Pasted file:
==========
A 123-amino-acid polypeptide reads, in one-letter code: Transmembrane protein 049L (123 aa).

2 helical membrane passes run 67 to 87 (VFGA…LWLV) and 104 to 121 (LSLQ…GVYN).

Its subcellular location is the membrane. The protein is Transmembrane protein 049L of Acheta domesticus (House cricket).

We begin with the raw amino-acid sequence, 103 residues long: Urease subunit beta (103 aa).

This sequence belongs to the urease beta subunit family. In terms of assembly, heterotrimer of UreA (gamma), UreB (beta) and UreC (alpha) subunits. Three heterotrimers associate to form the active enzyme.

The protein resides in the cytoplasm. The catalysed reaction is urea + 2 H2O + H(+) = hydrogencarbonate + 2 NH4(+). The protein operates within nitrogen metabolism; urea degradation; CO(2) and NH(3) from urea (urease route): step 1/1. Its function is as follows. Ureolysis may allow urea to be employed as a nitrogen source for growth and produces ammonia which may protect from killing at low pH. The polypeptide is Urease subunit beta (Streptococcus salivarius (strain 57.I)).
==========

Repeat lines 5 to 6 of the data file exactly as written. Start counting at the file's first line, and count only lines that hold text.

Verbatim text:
This sequence belongs to the urease beta subunit family. In terms of assembly, heterotrimer of UreA (gamma), UreB (beta) and UreC (alpha) subunits. Three heterotrimers associate to form the active enzyme.

The protein resides in the cytoplasm. The catalysed reaction is urea + 2 H2O + H(+) = hydrogencarbonate + 2 NH4(+). The protein operates within nitrogen metabolism; urea degradation; CO(2) and NH(3) from urea (urease route): step 1/1. Its function is as follows. Ureolysis may allow urea to be employed as a nitrogen source for growth and produces ammonia which may protect from killing at low pH. The polypeptide is Urease subunit beta (Streptococcus salivarius (strain 57.I)).